Blog by Steve Laug
This is another one of those pipes that has been here for a long time and I have no memory where it came from. I had not been cleaned so it is not one that ever went to Jeff for clean up. It was a filthy pipe but appeared to have some great grain under the grime. The bowl had been reamed somewhere in the journey and was quite clean inside. The smooth rim top had some light lava on the top and some darkening. The edges look very good. The smooth finish is dirty with grime and grit deep ground into the sides of the bowl and shank. The pipe stinks like heavily cased aromatics. The stamping on the shank is clear and readable. The left side is stamped Peterson’s [arched over] of Dublin [over] “Kildare”. On the right side, low on the shank toward the front of the bowl it is stamped 05. The stem is oxidized, calcified and has tooth marks and chatter on both sides ahead of the button. There was a thick build up of tar on the end of the tenon and inside of the shank was heavily coated with tar and oil. There was also a P logo stamped on the left side of the taper stem. I took some photos of the pipe before I started my work on it. I took close up photos of the bowl and the stem. You can see the reamed bowl and the darkening and light lava on the rim top. The bowl reeked of aromatic tobaccos. The stem surface has the mark from a Softee Rubber Bit Guard that is clear and there is calcification and oxidation on the stem. There are also tooth marks and chatter on both sides ahead of the button.I took a photo of the stamping on the sides of the bowl and shank. It is clear and readable as noted above. You can also see the P logo stamp on the left side of the taper stem.I removed the stem from the shank and took a photo to give a sense of the proportions of the pipe. It is really quite nice looking.I am including the link to the Pipedia’s article on Peterson pipes. It is a great read in terms of the history of the brand (https://pipedia.org/wiki/Peterson).
I turned to “The Peterson Pipe” by Mark Irwin and Gary Malmberg to get some background on the Peterson’s Kildare Line. On page 306 it had the following information.
Kildare (1965-) First issue of line with matte-finish in Classic Range shapes, P-Lip and fishtail mouthpiece. Second issue C.1979 as Kildare Patch, with rusticated patches on pipe surface. Third issue 2010, matte-brown, P-Lip or fishtail mouthpiece, no band. Fourth issue 2011-, burgundy sandblast finish, nickel army mount, fishtail mouthpiece, exclusive to smokingpipes.com.
I read further in “The Peterson Pipe” by Mark Irwin and Gary Malmberg to get some background on the Peterson’s Of Dublin pipes. On page 298 it had the following information.
Dublin 1906-2003 Although Dublin appears under Peterson’s on many pipes over the decades, it has served mostly as part of the brand name. The word first appeared on pipes hallmarked 1906-11 Stamped Peterson’s over Patent over Dublin. The simpler Peterson’s over Dublin first appeared on pipes hallmarked 1912 after the expiration of the patent. Illustrations of pipes in the ’37 catalogue show a random dispersion of the stamp Peterson’s over Of Dublin together with the ordinary Peterson’s over Dublin on every model offered. Specimens of the former will either bear an Irish COM or London Made over England COM and almost certainly date from 1945-62. It was first mentioned in print as part of a model name in ’68 price list, as K&P Dublin, in ’92 for a Danish market line and in 2017.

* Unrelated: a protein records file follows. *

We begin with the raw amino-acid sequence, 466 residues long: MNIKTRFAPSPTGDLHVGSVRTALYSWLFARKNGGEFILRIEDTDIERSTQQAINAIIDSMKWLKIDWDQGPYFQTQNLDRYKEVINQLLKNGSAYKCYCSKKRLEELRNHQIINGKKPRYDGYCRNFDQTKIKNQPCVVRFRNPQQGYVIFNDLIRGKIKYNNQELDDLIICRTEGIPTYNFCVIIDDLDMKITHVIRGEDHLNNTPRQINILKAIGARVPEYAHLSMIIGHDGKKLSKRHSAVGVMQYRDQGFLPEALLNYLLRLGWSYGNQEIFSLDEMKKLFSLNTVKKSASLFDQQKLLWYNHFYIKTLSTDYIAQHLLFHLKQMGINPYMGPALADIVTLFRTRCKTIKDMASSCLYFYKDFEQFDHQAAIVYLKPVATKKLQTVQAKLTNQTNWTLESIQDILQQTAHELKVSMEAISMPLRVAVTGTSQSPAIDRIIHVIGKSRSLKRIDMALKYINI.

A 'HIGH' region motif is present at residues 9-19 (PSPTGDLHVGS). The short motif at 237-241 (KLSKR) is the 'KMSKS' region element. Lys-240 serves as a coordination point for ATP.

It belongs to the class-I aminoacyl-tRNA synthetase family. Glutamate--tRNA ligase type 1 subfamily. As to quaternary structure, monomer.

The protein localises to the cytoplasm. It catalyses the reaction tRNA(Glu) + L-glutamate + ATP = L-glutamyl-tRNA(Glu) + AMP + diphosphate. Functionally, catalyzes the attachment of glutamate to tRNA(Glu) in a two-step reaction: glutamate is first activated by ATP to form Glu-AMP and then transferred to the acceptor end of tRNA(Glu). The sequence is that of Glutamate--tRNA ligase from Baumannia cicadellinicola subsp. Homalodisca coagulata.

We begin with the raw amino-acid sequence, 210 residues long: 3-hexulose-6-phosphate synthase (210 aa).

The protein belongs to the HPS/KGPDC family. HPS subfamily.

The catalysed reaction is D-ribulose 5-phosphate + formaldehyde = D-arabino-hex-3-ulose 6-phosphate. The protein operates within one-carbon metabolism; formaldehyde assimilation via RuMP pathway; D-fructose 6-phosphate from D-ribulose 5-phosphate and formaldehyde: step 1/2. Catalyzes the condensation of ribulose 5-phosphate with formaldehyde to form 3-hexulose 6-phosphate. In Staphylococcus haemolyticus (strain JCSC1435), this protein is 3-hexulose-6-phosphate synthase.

Judging from the description above I believe that I am working on a First Issue of the line in the time period of 1965-1979. It is probably a late Republic Era Classic Shaped pipe with a matte-finish and a taper stem. Now it was time to work on the pipe.
I reamed the bowl with a PipNet pipe reamer using all four cutting heads. I cleaned up the reaming with a Savinelli Fitsall Pipe Knife to remove all debris. I sanded the bowl with 220 grit sandpaper wrapped around a piece of dowel to smooth out the wall of the bowl. The bowl was in excellent condition with no fissures or checking. I scrubbed the exterior of the bowl with a tooth brush and undiluted Murphy’s Oil Soap to remove the debris and grime from the finish to remove the light lava overflow on the rim top. Once it was finished it looked much better. I cleaned out the inside of the shank and the airway into the bowl and the stem. I scraped the shank out with a small pen knife to remove the thick tars. I then cleaned it with a isopropyl alcohol, cotton swabs and pipe cleaners until it was clean. I polished the rim top and edges with micromesh sanding pads – dry sanding with 1500-12000 grit pads to raise a shine. I wiped it down with a damp cotton pad to wipe off the debris after each sanding pad. I worked some Before & After Restoration Balm into the surface of the rusticated briar with my fingertips. I worked it over with a shoe brush to get it deep into the grooves and crannies of finish. I let it sit for 15 minutes then buffed it off with a soft cloth and raised the shine. The bowl looks great at this point. To rid the bowl of the tars and oils that made the bowl still stink I stuffed it with cotton bolls and twisted a boll into a wick that I threaded into the shank. I used an ear syringe to fill the bowl with isopropyl alcohol and set it in an old ice tray over night to let it wick out the tars and oils.This morning when I went back to the pipe to work on it I took a photo of the cotton to show how the tars and oils had wicked into the pipe. I removed it from the bowl and took photos of the cotton to show how dirty it was. I set the bowl aside and worked on the stem. I “painted” the stem with the flame of a Bic lighter to lift the tooth marks in the stem. I was able to raise them slightly. I filled in the remaining marks with Black CA glue. Once the repairs cured I sanded it smooth with 120 grit sandpaper and started polishing it with 400 grit wet dry sandpaper. I touched up the Peterson’s P on the left side of stem with white acrylic fingernail polish. I worked it into the stamping with a tooth pick. I scraped off the excess paint with my nail and then used a worn 1500 grit micromesh pad to buff off the excess. I rubbed it down with some Obsidian Oil and set it aside. It looks better but you can see that the curve of the P is faint at the front.I polished the stem with micromesh sanding pads – dry sanding it with 1500-12000 grit pads. I wiped the stem down with Obsidian Oil after each pad. I polished it with Before & After Pipe Polish – both Fine and Extra Fine and gave it a final coat and set it aside to dry. I put the stem back on the Peterson’s of Dublin Bent Calabash and buffed the pipe with Blue Diamond on the buffing wheel. I polished the briar and the vulcanite of the stem until there was a rich shine. This classic Peterson’s shape and finish really highlights a proportionally well carved pipe. Once I buffed the pipe the briar came alive and popped with polishing. The black vulcanite stem has a rich glow. This Peterson’s Calabash fits well in the hand and sits right in the mouth. Have a look at it with the photos below. The dimensions are Length: 5 inches, Height: 2 inches, Outside diameter of the bowl: 1 3/8 inches, Chamber diameter: ¾ of and inch. The weight of the pipe is 1.87 ounces/53 grams. This beauty will be going on the rebornpipes online store in the Irish Pipemakers Section. If you are interested let me know. Thanks for walking through the restoration with me as it was a pleasure to work on.